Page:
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user ratings (142)
Chart.
4.2
excellent
other reviews of this album
DeadBeat (4)
"A mystical journey through northern landscapes"...


Comments:Add a Comment 
Ponton
Emeritus
January 17th 2010


5815 Comments


Don't let this guy's metal background scare any non-metalheads off. This should be heard and experienced by everyone.

Digging: Ben Howard - I Forget Where We Were

Crysis
Staff Reviewer
January 17th 2010


16466 Comments

Album Rating: 4.5

Album fucking rules, good to see this have a fitting review. A little on the pretentious side, but as anyone around here will tell you that's fine with me haha

Ponton
Emeritus
January 17th 2010


5815 Comments


Yeah, I had a little fun with some hyperbole. I found it's hard to review instrumental albums like this.

Thank you.

Zoo
January 17th 2010


3759 Comments

Album Rating: 4.5

Jesus Christ, this finally has a review. Pretty much the acoustic neo-folk album to end all acoustic neo-folk albums. Nasty review as well.

Crysis
Staff Reviewer
January 17th 2010


16466 Comments

Album Rating: 4.5

Pretty much the acoustic neo-folk album to end all acoustic neo-folk albums.

I thought Marras was the neo-folk to end all neo-folk

Ponton
Emeritus
January 17th 2010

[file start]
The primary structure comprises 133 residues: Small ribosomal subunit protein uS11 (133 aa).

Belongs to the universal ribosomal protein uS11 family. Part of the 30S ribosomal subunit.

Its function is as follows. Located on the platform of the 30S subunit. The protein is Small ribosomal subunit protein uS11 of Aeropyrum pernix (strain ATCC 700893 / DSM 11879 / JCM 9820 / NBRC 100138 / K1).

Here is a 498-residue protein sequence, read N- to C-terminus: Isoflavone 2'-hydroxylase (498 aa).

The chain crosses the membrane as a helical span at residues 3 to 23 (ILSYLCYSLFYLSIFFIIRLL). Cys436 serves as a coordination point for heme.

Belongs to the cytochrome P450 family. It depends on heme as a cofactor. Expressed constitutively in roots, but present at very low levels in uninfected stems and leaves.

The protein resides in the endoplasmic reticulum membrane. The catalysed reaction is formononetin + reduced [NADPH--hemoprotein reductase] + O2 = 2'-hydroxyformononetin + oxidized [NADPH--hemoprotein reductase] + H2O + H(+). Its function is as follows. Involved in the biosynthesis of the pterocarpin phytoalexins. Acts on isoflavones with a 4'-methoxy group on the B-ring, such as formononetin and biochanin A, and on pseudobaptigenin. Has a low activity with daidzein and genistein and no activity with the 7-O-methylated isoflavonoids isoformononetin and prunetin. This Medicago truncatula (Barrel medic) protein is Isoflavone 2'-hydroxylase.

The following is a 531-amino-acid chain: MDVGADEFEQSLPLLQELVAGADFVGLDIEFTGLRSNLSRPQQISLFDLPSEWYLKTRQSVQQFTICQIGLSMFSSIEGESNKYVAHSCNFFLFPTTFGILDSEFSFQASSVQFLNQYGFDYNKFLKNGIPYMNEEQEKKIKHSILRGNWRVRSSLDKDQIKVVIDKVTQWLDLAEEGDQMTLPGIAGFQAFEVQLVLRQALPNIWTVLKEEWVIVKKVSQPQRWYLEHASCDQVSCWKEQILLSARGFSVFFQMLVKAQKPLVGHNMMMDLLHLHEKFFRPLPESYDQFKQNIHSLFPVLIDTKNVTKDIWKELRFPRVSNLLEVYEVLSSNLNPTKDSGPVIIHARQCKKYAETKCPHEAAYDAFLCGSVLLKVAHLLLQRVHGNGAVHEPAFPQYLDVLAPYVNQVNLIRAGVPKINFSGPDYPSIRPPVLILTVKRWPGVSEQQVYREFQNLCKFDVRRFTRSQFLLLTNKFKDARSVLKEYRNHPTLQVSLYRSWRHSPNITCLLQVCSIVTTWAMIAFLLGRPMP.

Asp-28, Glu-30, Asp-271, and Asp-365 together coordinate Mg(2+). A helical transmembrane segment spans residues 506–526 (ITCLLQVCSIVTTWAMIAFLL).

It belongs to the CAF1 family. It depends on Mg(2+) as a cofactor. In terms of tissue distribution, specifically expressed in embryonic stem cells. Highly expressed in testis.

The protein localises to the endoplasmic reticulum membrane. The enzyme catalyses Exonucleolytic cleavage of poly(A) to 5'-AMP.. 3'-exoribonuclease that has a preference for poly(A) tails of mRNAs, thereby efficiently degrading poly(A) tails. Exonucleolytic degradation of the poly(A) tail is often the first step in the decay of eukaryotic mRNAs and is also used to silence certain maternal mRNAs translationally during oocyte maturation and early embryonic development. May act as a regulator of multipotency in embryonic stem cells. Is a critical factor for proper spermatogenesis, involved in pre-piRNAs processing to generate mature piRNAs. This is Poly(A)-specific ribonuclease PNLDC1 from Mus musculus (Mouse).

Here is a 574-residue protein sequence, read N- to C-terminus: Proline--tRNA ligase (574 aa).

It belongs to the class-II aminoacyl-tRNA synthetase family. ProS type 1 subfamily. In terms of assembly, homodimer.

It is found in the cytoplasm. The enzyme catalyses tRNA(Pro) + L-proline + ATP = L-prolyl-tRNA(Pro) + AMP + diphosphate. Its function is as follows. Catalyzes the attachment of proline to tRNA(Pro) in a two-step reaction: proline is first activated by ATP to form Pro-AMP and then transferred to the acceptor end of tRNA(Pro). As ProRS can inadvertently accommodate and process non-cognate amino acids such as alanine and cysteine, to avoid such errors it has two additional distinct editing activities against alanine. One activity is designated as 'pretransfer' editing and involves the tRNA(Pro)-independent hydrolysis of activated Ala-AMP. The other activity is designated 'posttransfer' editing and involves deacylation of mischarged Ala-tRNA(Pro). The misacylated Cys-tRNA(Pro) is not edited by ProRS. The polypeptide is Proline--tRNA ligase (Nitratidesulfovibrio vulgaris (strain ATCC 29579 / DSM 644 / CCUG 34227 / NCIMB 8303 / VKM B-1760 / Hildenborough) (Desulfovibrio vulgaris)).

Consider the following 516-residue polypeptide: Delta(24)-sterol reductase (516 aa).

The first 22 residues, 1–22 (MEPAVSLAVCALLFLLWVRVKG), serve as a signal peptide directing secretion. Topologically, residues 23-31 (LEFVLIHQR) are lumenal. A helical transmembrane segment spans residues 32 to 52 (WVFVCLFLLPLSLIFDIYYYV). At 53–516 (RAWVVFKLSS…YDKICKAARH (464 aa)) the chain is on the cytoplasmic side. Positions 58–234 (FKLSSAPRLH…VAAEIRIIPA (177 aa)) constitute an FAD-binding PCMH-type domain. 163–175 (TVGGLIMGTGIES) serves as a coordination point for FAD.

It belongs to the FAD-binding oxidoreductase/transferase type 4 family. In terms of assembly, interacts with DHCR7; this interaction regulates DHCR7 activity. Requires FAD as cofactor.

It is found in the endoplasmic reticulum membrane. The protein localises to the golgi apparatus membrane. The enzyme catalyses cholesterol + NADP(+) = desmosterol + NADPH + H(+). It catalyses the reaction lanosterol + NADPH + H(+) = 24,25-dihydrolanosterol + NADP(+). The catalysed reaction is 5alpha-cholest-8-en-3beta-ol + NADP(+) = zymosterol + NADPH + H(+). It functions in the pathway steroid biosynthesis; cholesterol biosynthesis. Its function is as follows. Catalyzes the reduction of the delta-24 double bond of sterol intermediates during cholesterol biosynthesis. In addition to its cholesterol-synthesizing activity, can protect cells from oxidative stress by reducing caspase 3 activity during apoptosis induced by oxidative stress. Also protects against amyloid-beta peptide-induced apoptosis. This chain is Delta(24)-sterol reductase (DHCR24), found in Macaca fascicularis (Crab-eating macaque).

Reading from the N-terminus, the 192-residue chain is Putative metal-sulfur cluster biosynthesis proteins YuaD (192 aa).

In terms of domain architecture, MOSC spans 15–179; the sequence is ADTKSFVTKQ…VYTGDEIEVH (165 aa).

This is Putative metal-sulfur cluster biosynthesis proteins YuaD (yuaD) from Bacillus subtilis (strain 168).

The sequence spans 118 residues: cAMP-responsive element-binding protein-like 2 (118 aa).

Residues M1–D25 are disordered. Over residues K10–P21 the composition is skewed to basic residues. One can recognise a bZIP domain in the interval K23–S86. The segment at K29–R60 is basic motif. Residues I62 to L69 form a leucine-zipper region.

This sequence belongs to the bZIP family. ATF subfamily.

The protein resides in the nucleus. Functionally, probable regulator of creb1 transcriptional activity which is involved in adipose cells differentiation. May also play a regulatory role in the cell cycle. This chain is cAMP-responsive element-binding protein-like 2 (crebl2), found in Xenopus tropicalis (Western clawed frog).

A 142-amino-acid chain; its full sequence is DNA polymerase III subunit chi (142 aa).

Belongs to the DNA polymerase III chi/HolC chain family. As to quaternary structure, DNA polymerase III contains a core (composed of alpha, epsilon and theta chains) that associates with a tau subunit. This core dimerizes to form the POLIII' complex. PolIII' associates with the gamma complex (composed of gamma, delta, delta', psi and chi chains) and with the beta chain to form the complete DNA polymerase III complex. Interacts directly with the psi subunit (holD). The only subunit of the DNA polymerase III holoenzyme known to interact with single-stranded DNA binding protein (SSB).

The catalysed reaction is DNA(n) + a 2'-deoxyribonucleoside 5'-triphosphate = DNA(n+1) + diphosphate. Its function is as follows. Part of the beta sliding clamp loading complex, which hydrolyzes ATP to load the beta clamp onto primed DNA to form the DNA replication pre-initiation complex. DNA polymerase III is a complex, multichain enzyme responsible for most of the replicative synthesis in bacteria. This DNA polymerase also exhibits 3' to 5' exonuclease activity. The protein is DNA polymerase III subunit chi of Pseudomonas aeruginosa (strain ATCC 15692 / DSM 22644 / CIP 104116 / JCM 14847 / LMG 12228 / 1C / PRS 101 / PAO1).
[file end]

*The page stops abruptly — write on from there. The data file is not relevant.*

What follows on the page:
5815 Comments


Thank you. I've never heard of Marras - who's album is it?

Zoo
January 17th 2010


3759 Comments

Album Rating: 4.5

@Observer: October Falls, a must if you enjoyed this.

@ Kyle: They're interchangeable to me.

Metalstyles
Staff Reviewer
January 17th 2010


8387 Comments


great job again Jared, very nice read

Ponton
Emeritus
January 17th 2010


5815 Comments


Thank you, Styles. This review is actually the longest I've ever spent writing one. I really tried to give it my best effort.

Metalstyles
Staff Reviewer
January 17th 2010


8387 Comments


don't worry, it's a great review :-)

jingledeath
January 17th 2010


7104 Comments

Album Rating: 4.0

Good job man, I've been meaning to check this out for a while. Should get on it asap.

Ponton
Emeritus
January 17th 2010


5815 Comments


Thanks.

This and Tenhi's Maaaet are my favorite neofolk releases so far. If you haven't listened to that one either, you really should check it out too.

jingledeath
January 17th 2010


7104 Comments

Album Rating: 4.0

k, I'll check that out after I'm done with this.

Dryden
January 17th 2010


13120 Comments


awsome

Crysis
Staff Reviewer
January 17th 2010


16466 Comments

Album Rating: 4.5

@ Kyle: They're interchangeable to me.

Ahhhh ok, I figured you liked Marras a whole lot better than this.

Wizard
January 17th 2010


19607 Comments


Titty-fucking-Christ does this ever sound good. Descriptions are fabulous once again, I got a boner reading this review.

Digging: Full Of Hell & Merzbow - Full Of Hell & Merzbow

Ponton
Emeritus
January 17th 2010


5815 Comments


Thank you. Are you into neofolk, Wizard?

Wizard
January 17th 2010


19607 Comments


I am but I'm a virgin when it comes to the genre.

Ponton
Emeritus
January 17th 2010


5815 Comments


I'm not too deep in it myself, but like I told Jingledeath, this and Tenhi's Maaaet are pretty awesome. If you happen to check them out, I hope you like what you find.

Wizard
January 17th 2010


19607 Comments


Your recommendations also show me that I will love this too hahahaha. Going to find this, order it, wait for it in the mail for months, and I will get back to you hahahaha.